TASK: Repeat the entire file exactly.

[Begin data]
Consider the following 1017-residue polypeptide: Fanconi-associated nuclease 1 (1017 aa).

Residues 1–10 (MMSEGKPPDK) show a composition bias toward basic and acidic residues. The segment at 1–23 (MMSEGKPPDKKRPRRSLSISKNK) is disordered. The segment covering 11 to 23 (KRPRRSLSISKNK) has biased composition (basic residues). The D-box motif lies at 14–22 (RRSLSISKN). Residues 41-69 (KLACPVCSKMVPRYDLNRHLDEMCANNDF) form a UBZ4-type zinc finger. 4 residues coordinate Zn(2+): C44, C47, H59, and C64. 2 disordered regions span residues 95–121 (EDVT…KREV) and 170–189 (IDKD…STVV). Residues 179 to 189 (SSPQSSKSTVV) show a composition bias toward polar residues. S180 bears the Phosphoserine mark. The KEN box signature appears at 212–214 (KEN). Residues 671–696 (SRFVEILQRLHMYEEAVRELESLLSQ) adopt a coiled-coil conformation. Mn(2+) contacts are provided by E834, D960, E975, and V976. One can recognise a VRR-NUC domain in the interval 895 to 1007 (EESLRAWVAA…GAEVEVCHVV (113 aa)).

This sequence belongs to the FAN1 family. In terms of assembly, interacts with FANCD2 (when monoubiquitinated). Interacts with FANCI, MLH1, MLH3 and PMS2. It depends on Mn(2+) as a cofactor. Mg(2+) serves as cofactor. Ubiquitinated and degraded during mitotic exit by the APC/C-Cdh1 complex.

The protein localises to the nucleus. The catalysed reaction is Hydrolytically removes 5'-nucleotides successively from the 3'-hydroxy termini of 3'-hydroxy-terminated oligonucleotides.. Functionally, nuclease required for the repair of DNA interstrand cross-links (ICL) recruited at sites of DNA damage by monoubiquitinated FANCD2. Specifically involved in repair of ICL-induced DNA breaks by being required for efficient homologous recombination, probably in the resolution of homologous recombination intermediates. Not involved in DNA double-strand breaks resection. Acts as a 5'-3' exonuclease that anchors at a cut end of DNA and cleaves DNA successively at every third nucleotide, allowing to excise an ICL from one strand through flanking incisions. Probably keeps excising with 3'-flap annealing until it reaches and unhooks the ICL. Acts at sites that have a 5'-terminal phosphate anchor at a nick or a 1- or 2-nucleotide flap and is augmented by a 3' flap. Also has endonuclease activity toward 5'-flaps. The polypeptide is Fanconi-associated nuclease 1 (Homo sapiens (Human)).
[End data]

Consider the following 1017-residue polypeptide: Fanconi-associated nuclease 1 (1017 aa).

Residues 1–10 (MMSEGKPPDK) show a composition bias toward basic and acidic residues. The segment at 1–23 (MMSEGKPPDKKRPRRSLSISKNK) is disordered. The segment covering 11 to 23 (KRPRRSLSISKNK) has biased composition (basic residues). The D-box motif lies at 14–22 (RRSLSISKN). Residues 41-69 (KLACPVCSKMVPRYDLNRHLDEMCANNDF) form a UBZ4-type zinc finger. 4 residues coordinate Zn(2+): C44, C47, H59, and C64. 2 disordered regions span residues 95–121 (EDVT…KREV) and 170–189 (IDKD…STVV). Residues 179 to 189 (SSPQSSKSTVV) show a composition bias toward polar residues. S180 bears the Phosphoserine mark. The KEN box signature appears at 212–214 (KEN). Residues 671–696 (SRFVEILQRLHMYEEAVRELESLLSQ) adopt a coiled-coil conformation. Mn(2+) contacts are provided by E834, D960, E975, and V976. One can recognise a VRR-NUC domain in the interval 895 to 1007 (EESLRAWVAA…GAEVEVCHVV (113 aa)).

This sequence belongs to the FAN1 family. In terms of assembly, interacts with FANCD2 (when monoubiquitinated). Interacts with FANCI, MLH1, MLH3 and PMS2. It depends on Mn(2+) as a cofactor. Mg(2+) serves as cofactor. Ubiquitinated and degraded during mitotic exit by the APC/C-Cdh1 complex.

The protein localises to the nucleus. The catalysed reaction is Hydrolytically removes 5'-nucleotides successively from the 3'-hydroxy termini of 3'-hydroxy-terminated oligonucleotides.. Functionally, nuclease required for the repair of DNA interstrand cross-links (ICL) recruited at sites of DNA damage by monoubiquitinated FANCD2. Specifically involved in repair of ICL-induced DNA breaks by being required for efficient homologous recombination, probably in the resolution of homologous recombination intermediates. Not involved in DNA double-strand breaks resection. Acts as a 5'-3' exonuclease that anchors at a cut end of DNA and cleaves DNA successively at every third nucleotide, allowing to excise an ICL from one strand through flanking incisions. Probably keeps excising with 3'-flap annealing until it reaches and unhooks the ICL. Acts at sites that have a 5'-terminal phosphate anchor at a nick or a 1- or 2-nucleotide flap and is augmented by a 3' flap. Also has endonuclease activity toward 5'-flaps. The polypeptide is Fanconi-associated nuclease 1 (Homo sapiens (Human)).